He’s heading south The Editor, Until May 2, I was a firm believer that as a Canadian, I should buy products from Canadian suppliers that, like me, are presumably Canadian taxpayers and also support the Canadian economy. I never supported those who slip across the border on a regular basis to buy their gas, food, clothing, electronics, etc. at cheaper U.S. prices. But now you can definitely count me one of them. I wanted to buy a paperback book at the a book store in Coquitlam: printed U.S. price, $7.99, Canadian price, $10.99 — a premium of 37.5%, not even factoring in the current exchange rate in favour of our Canadian dollar.
The manager, when asked if he could make a decision regarding pricing, said he could but would not as he supported the printed Canadian price. His reasoning: The publisher sets the retail price when the book is printed plus the exchange rate was different then. Effect: one customer lost (although I bought about $60 worth of books at his store the previous week). No later than the end of this month, I shall travel south across the border and see what else I can buy there to make the trip not only enjoyable but, also, really worthwhile. Konstantin Bernaschek, Coquitlam
$ The Tri-City News welcomes letters to the editor to newsroom@ tricitynews.com.
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We were over-taxed by $3.4M The Editor, Re. “Welcome. That will cost $50k” (The Tri-City News, May 18). This story is an indication of Coquitlam council’s lack of common sense and understanding of transparency. Don’t we need a total replacement of this council and mayor? We are advised of a city budget surplus of $3.4 million — that’s $3.4 million the city management saved from over-taxing the residents.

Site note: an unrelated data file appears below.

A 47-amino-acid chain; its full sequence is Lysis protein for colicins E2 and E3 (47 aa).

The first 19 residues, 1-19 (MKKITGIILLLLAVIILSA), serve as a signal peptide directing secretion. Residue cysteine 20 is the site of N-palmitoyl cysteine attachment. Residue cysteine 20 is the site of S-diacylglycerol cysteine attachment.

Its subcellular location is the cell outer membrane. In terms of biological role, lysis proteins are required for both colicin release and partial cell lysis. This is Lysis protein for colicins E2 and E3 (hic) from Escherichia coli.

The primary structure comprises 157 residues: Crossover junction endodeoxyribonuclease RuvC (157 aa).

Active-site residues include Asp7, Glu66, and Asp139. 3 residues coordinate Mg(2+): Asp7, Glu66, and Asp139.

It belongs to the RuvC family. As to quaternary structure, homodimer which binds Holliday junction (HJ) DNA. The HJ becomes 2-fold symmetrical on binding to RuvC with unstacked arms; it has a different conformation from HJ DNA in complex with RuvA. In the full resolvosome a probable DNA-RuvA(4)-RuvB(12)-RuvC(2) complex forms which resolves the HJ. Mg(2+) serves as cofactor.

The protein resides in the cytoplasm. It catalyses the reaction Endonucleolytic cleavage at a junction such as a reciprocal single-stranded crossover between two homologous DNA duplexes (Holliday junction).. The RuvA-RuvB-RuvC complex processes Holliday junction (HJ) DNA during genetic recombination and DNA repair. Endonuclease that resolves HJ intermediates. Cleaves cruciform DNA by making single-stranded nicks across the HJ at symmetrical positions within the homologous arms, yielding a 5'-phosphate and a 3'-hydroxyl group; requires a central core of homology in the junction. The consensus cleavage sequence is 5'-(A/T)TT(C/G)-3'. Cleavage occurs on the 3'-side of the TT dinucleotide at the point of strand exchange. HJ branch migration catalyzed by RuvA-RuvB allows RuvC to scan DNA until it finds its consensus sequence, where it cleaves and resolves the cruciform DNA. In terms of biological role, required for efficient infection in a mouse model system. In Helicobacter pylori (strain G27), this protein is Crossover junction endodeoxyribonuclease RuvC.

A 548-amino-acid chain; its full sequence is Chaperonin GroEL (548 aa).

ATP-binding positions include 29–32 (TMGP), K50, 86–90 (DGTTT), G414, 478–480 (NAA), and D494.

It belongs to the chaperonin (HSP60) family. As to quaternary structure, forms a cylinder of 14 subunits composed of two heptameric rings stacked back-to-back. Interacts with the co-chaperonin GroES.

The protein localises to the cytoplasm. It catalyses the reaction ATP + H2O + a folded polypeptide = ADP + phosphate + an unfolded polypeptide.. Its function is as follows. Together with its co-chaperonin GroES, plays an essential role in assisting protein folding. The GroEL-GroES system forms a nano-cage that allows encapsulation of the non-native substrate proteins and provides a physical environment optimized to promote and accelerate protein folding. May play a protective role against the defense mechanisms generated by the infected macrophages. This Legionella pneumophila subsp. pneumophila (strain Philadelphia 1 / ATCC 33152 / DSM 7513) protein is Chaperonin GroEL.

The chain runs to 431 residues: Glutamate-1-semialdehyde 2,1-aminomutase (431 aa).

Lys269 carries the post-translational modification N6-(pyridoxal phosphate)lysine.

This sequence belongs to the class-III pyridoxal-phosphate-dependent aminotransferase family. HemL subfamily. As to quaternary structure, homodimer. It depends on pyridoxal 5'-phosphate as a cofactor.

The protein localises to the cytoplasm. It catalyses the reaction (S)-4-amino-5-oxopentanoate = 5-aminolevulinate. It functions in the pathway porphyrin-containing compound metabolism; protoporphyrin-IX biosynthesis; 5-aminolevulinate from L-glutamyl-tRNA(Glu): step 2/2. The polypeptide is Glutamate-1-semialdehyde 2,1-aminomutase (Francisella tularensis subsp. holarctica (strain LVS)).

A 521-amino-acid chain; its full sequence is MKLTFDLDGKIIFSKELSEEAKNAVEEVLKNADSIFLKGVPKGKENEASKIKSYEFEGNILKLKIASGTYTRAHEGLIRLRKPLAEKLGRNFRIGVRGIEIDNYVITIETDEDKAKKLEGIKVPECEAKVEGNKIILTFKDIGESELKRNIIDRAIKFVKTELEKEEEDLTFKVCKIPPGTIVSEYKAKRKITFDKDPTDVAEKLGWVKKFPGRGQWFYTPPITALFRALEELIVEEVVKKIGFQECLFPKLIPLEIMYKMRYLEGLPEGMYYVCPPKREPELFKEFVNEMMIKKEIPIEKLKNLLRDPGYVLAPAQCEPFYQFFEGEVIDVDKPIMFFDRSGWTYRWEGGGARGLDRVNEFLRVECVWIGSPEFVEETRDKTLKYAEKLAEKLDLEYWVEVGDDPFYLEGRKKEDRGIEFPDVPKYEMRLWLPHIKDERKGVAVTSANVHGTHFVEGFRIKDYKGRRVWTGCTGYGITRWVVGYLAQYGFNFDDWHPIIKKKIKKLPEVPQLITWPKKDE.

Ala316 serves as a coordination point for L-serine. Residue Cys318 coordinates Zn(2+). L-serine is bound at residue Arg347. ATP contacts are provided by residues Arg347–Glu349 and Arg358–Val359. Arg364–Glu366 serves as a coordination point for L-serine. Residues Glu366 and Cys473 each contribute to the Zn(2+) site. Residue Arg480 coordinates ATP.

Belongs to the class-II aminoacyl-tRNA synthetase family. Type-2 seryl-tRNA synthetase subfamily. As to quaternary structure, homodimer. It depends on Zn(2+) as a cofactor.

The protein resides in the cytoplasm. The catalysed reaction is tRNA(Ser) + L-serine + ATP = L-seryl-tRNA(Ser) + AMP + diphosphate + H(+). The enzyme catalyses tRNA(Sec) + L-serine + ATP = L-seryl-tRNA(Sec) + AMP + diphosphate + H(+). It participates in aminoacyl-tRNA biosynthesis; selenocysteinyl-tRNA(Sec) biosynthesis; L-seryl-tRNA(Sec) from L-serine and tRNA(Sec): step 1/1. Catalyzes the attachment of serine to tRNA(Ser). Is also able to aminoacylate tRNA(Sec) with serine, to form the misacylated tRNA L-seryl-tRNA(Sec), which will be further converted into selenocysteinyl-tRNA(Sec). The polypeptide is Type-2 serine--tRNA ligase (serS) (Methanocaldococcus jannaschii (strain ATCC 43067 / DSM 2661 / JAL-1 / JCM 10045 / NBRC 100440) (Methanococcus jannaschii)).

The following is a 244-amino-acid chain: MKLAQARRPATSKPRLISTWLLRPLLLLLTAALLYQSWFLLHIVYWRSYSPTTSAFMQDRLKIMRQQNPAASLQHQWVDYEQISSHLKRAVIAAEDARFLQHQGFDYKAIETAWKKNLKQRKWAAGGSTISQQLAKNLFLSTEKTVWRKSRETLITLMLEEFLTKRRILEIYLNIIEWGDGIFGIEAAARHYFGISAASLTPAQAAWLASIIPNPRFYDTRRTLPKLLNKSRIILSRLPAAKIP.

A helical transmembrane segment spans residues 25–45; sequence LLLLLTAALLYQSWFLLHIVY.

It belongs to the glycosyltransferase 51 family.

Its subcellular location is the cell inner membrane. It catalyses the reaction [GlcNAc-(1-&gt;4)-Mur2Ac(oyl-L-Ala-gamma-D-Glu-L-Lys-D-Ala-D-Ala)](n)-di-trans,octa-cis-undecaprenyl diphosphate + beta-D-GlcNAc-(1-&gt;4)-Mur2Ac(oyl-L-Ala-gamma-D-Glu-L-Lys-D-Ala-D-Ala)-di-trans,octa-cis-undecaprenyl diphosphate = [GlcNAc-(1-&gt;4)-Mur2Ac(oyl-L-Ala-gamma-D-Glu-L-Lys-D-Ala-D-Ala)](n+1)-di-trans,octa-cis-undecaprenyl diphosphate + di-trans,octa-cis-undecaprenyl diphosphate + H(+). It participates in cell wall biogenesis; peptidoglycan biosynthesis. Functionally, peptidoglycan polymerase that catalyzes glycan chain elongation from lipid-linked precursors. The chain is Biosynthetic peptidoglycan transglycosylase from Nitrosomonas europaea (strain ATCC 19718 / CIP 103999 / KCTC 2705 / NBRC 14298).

Typically, government is now on mission to spend the money on whatever. Isn’t that just nice that we can spend it on such things as welcome signs rather than fire department needs benefiting all the community. How could council vote for signs? Why not invite Coquitlam businesses to consider this as their project? Only Coun. Lou Sekora put up some resistance. Elwin Mowry, Coquitlam
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A14 Friday, May 20, 2011, Tri-City News
What’s up with PMFD chief? City has little to say on Lambert
Moore gets his old cabinet post back Tri-City MP now also minister for B.C. as part of Tory majority gov’t By Janis Warren
By Todd Coyne
THE TRI-CITY NEWS
THE TRI-CITY NEWS
James Moore, the federal representative for Port MoodyWestwood-Port Coquitlam, was sworn in yesterday as MP — and as minister of heritage and official languages the day before. Prime Minister Stephen Harper returned the national portfolio to the five-term Conservative MP for his first majority cabinet following the May 2 general election. Moore has held the ministerial job since 2008. In addition to his heritage and official language duties, Moore is also the minister responsible for B.C. and he reports to the prime minister’s priorities advisory committee. As well, he’s vice chair on the social affairs committee so “the cabinet workload now is much greater than it was before,” he said from Ottawa Thursday.